Impotence, often called erectile dysfunction, is the inability to achieve or maintain an erection long enough to engage in sexual intercourse. Under normal circumstances, when a man is sexually stimulated, his brain sends a message down the spinal cord and into the nerves of the penis. The nerve endings in the penis release chemical messengers, called neurotransmitters, which signal the corpora cavernosa (the two spongy rods of tissue that span the length of the penis) to relax and fill with blood. As they expand, the corpora cavernosa close off other veins that would normally drain blood from the penis. As the penis becomes engorged with blood, it enlarges and stiffens, causing an erection. Problems with blood vessels, nerves, or tissues of the penis can interfere with an erection.
Causes of impotence may be psychological and physical. A man who has normal erectile responses during masturbation, or who regularly awakens with an erection, is likely to have a psychological basis for impotence.
The brain can help bring about an erection and it can prevent one. The upper portion of the brain known as the cerebral cortex can be involved in blocking the reflex action that causes an erection. By this means, thoughts or emotions can inhibit the erectile mechanism and cause so-called psychogenic impotence. Psychogenic impotence seems to feed on itself because its number one cause is fear of the possibility of failure to perform. Other factors in psychological impotence are guilt, depression, and boredom with the subject of sex stimulation.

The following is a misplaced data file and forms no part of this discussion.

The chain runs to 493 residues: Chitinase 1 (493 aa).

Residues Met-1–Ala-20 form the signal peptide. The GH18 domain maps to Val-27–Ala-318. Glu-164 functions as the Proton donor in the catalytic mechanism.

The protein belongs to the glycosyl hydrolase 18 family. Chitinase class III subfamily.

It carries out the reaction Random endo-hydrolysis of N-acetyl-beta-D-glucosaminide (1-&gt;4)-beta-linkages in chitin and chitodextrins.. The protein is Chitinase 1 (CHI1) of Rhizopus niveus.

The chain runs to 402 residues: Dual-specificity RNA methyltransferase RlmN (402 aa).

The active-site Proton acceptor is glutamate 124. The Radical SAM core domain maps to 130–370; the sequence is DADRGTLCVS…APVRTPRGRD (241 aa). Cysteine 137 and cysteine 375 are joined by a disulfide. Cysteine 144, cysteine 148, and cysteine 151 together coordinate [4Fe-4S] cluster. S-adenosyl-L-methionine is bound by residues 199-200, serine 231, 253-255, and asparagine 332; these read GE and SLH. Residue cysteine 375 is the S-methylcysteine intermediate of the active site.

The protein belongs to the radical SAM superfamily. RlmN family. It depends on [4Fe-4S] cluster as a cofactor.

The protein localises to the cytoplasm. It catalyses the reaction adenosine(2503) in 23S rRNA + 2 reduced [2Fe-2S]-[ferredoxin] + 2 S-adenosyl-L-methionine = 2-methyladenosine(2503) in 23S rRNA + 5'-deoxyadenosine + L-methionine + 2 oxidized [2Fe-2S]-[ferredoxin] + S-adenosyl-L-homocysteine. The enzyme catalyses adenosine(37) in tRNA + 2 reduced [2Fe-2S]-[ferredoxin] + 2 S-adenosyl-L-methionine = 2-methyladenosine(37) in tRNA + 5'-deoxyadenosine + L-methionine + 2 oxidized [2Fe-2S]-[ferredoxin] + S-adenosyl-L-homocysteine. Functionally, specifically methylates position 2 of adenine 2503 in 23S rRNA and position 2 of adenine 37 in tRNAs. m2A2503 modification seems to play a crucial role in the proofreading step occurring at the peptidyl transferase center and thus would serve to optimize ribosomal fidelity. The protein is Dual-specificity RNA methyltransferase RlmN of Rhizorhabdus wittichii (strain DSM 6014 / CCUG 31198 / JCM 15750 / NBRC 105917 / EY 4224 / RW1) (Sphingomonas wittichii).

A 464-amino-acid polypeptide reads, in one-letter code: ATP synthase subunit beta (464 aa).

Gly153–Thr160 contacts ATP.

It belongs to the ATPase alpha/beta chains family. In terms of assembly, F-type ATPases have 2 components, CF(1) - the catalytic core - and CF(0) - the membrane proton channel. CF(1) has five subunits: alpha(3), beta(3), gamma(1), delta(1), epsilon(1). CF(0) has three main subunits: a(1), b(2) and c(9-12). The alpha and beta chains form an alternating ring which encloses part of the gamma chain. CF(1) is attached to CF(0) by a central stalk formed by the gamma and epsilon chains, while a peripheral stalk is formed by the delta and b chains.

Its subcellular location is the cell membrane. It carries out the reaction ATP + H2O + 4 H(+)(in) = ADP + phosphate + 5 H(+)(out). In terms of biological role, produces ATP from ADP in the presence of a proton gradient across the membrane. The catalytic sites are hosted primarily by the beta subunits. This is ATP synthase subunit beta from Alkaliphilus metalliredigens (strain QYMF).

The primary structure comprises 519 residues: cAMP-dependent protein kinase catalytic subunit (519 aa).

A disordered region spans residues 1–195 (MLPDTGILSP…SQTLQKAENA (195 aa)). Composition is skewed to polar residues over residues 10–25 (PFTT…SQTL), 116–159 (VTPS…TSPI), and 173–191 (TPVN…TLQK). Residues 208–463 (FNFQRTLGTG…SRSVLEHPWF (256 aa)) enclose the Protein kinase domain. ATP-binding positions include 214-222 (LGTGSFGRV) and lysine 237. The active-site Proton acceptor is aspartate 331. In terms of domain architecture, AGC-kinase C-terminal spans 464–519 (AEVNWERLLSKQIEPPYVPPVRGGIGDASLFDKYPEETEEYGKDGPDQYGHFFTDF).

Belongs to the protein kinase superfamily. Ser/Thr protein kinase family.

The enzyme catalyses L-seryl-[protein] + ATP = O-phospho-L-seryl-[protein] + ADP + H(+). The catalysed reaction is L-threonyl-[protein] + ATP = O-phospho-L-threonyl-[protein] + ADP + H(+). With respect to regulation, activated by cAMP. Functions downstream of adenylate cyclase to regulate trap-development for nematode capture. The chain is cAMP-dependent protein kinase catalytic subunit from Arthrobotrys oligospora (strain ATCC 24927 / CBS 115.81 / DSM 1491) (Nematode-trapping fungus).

Some of the physical factors that lead to impotence are:
- Clinical, locked-in depression.
- Deficiencies of testosterone or thyroid hormones.
- Elevated level of prolactin, another hormone involved in sexual function.
- Hardening of the arteries.
- Physical deformities of the penis.
- Spinal cord injuries.
- Weight problems
Symptoms of erectile dysfunction are the inability to have an erection or inability to sustain an erection long enough to finish having sex. An occasional difficulty may be considered normal, however, frequent episodes or prolonged problems lasting more than a couple of weeks may require further evaluation by a physician.
There is no specific treatment to prevent impotence. Perhaps the most important measure is to maintain general good health and avoid atherosclerosis--by exercising regularly, controlling weight, controlling hypertension and high cholesterol levels, and avoiding smoking. Avoiding excessive alcohol intake may also help.